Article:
Keene Curtis
Keene Holbrook Curtis

(1923-02-15)February 15, 1923
DiedOctober 13, 2002(2002-10-13) (aged 79)
Alma materUniversity of Utah
Years active1948-1998

Keene Holbrook Curtis (February 15, 1923 – October 13, 2002) was an American character actor.

Early life

Curtis was born in Salt Lake City, Utah to Polley Francella (née Holbrook), a teacher, and Ira Charles Curtis, a railway and civil-service employee.[1][2] He attended Davis High School in Kaysville, Utah,[3] then enlisted in the U.S. Navy and served three years in the Pacific Theater during World War II. After the war, he attended the University of Utah, where he earned a bachelor's degree.[4][5] In 1943, he was recognized by the Theta Alpha Phi national honorary dramatic society as the university's outstanding actor.[6]


Curtis made his film debut in Orson Welles' 1948 adaptation of Macbeth.[4] His additional film credits include American Hot Wax, Rabbit Test, The Buddy System, I.Q., Heaven Can Wait, Sliver and Richie Rich's Christmas Wish.[7]


Curtis' theatrical career began as a in 1949 as an assistant stage manager for the Martha Graham Dance Company before working on Broadway productions.[4] His first appearance as a performer was in a 1965 revival of You Can't Take It with You. In 1971, he won the Tony Award for Best Featured Actor in a Musical for The Rothschilds. His additional Broadway credits include The Cherry Orchard, A Patriot for Me, Via Galactica, Annie, Night Watch and La Cage aux Folles.[8][9] He was a member of the Stratford Festival of Canada acting company in 1981, playing Sir George Thunder in Wild Oats.[10]


Curtis played a recurring role as John Allen Hill, the owner of Melville's Restaurant on Cheers, and as a wealthy banker on the short-lived Bea Arthur vehicle Amanda's. His many television credits include The Magician as quirky columnist Max Pomeroy opposite Bill Bixby, Gypsy starring Bette Midler and two appearances on Three's Company.


For the animated series SWAT Kats: The Radical Squadron, Curtis voiced the character of the Pastmaster. He also provided the voice of Grand Moff Tarkin for the radio adaptation of Star Wars Episode IV: A New Hope as well as that of Lord Balthazar on The Smurfs from 1981 to 1989.[7]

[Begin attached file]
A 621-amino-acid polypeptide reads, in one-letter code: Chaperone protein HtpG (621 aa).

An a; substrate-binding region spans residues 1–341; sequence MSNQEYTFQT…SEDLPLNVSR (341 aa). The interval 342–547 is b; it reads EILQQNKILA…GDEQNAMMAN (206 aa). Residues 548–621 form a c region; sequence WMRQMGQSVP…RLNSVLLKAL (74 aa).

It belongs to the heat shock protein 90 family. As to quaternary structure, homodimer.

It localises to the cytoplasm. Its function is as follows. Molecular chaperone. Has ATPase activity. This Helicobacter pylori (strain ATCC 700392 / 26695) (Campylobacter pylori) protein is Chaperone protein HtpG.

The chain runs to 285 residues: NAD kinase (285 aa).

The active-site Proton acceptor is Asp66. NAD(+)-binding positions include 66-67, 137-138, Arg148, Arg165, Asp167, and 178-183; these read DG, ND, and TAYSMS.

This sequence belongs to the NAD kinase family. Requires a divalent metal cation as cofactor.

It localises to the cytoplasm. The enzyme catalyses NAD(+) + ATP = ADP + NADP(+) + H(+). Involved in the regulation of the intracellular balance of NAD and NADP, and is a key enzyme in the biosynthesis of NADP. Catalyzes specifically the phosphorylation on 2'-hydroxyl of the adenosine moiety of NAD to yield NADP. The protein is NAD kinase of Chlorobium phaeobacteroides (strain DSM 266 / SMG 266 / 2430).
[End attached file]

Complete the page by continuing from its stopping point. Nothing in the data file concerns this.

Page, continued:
Curtis also lent his voice to cartoon shows including The Little Mermaid, The Dukes, The Scooby & Scrappy-Doo/Puppy Hour, Bill and Ted's Excellent Adventures, Trollkins, The Adventures of Don Coyote and Sancho Panda, The Greatest Adventure: Stories from the Bible, Denver, the Last Dinosaur, The Snorks, The Jetsons, Space Stars, Adventures from the Book of Virtues, The Herculoids, Fantastic Max, Paddington Bear, The Centurions, Kissyfur, Mother Goose and Grimm, The Hot Rod Dogs and Cool Car Cats and Bonkers.[7]


Curtis, a member of the Church of Jesus Christ of Latter-day Saints,[11] died from complications from Alzheimer's disease at a Bountiful, Utah nursing home at the age of 79 and was buried at Bountiful Memorial Park.[8] Curtis never married and had no children.


  1. ^ "Obituary: Keene Holbrook Curtis". Deseret News. October 17, 2002. Retrieved February 17, 2022.
  2. ^ Keene Curtis Biography (1923-2002). Retrieved January 20, 2016.
  3. ^ "North Emery High School Wins First Place in B.Y.U. Dramatic Contest". Emery County Progress. Castle Dale, Utah. April 12, 1940. p. 1. Retrieved August 21, 2018 – via
  4. ^ a b c McLellan, Dennis. "Keene Curtis, 79; Stage Actor Famed for Role in 'Cheers'". Los Angeles Times. Retrieved February 17, 2022.
  5. ^ "'U' Freshmen Rehearse Class Presentation". The Salt Lake Telegram. March 26, 1941. p. 26. Retrieved August 21, 2018 – via
  6. ^ "'U' Dramatists Wait Honors". The Salt Lake Telegram. June 3, 1943. p. 15. Retrieved August 21, 2018 – via
  7. ^ a b c Keene Curtis at IMDb
  8. ^ a b Jones, Kenneth (October 15, 2002). "Tony Award-Winning Actor Keene Curtis Dead at 79". Playbill. Retrieved February 17, 2022.
  9. ^ Keene Curtis at the Internet Broadway Database
  10. ^ "Keene Curtis acting credits". Stratford Festival Archives. Retrieved 2019-06-24.
  11. ^ Abanes, Richard (July 1, 2009). Religions of the Stars: What Hollywood Believes and How It Affects You. Ada, Michigan: Baker Publishing Group. ISBN 978-1-4412-0445-5.